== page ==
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Monday, October 3, 2022

Carolina Ramirez and Alberto Ajaca in an animal love story

Nata and Toto, a teenager and her dog, are the protagonists of What do we have left? Colombian women Carolina Ramirez and Argentina Alberto Ajak They interpret these characters in a story written by Mexican Alejandro Ricano in an interesting crossroads of Latin American coexistence on stage.

actress known for being the protagonist of the series queen of flow ,Netflix) has already performed in Bogotá and this is his first theatrical foray into Buenos Aires. The direction of the local version is Virginia Magnago and it will be on stage in Multitabaris Comafi for only three weeks starting this Friday, July 1.

IUnconditional love, bond marked by tragedy, abandonment and the quest for affection are some of the themes staged in this work that float among other questions, when someone leaves us, how do we move on. All this as a real presence and a metaphor, transcended by the dominant and loving man of a faithful dog.

"What of Us Remains", Meetings and Disagreements in Work with Carolina Ramirez and Alberto Ajaca.  photo lucia merle

“What of Us Remains”, Meetings and Disagreements in Work with Carolina Ramirez and Alberto Ajaca. photo lucia merle

The starting point of work is the love for animals and the special bond that arises with them. What other topics does it address?

Carolina: My husband, who is a producer, was looking for some work for me for some time, we read a lot and we could not find it. until it appeared and created nothing special for us. I think it’s very relevant in the context of what is happening to humanity, how disconnected it is from nature, and the impossibility of each looking beyond one’s own self.

what moved them

– What inspired you about this story?

Carolina: It completely pierced me. Also, we don’t have kids with Mariano, but we’ve always had dogs, they’re our kids. We saw work in Mexico, we bought it and I did it in Bogotá in 2019. At the time, we had a Bulldog Goynecche, which is no longer here, and we hoped that just as it eluded us, the work might elude many more.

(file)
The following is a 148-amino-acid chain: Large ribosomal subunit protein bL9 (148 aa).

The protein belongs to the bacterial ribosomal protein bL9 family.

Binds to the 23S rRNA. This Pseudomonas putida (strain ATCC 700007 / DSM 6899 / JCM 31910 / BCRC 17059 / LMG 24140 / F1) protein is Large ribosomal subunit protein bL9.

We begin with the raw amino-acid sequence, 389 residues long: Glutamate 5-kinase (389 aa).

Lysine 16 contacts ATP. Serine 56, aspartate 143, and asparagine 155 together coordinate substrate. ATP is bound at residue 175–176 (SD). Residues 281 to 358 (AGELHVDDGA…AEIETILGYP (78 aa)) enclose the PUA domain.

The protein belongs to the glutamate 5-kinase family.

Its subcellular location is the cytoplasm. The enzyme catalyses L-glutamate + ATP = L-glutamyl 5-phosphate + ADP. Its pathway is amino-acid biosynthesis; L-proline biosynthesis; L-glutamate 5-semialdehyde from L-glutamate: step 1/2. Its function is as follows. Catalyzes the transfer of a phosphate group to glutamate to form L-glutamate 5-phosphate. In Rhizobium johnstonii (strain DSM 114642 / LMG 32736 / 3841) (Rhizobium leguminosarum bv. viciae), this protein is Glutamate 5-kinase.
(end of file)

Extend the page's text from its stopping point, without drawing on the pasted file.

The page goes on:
With the power of the here and now that the theater has, isn’t it?

Carolina: Undoubtedly, theater is also a political act. And in that sense, we found the story and its context very important, as they transcend a girl and her dog, they are two parallel stories of a journey the two make to meet again.

A girl and a dog who could represent so much more than I can imagine.

Carolina: They initially disagree and then it’s a road to reunion. For humanity, called reason, it is about more identifiable conflicts, as is the case with NATA. But it seems to me that the dog struggle is much deeper. For him, the theme of abandonment, the disappearance of his only world, is something much deeper.

Carolina Ramirez and Alberto Ajaca, a teenager and her dog.  photo lucia merle

Carolina Ramirez and Alberto Ajaca, a teenager and her dog. photo lucia merle

– In your case, Alberto, how did you feel when you met this dog character?

Albert: It is strange to think of a natural state, it is a dog that speaks, for this reason, in principle, it is a matter of making his behavior a little poetic. It’s impossible to replicate an animal like this, but the game of seeing what works reveals expressions associated with the dog.

The character of the dog may well represent the innate side of man that was lost, or turned in search of the most rational.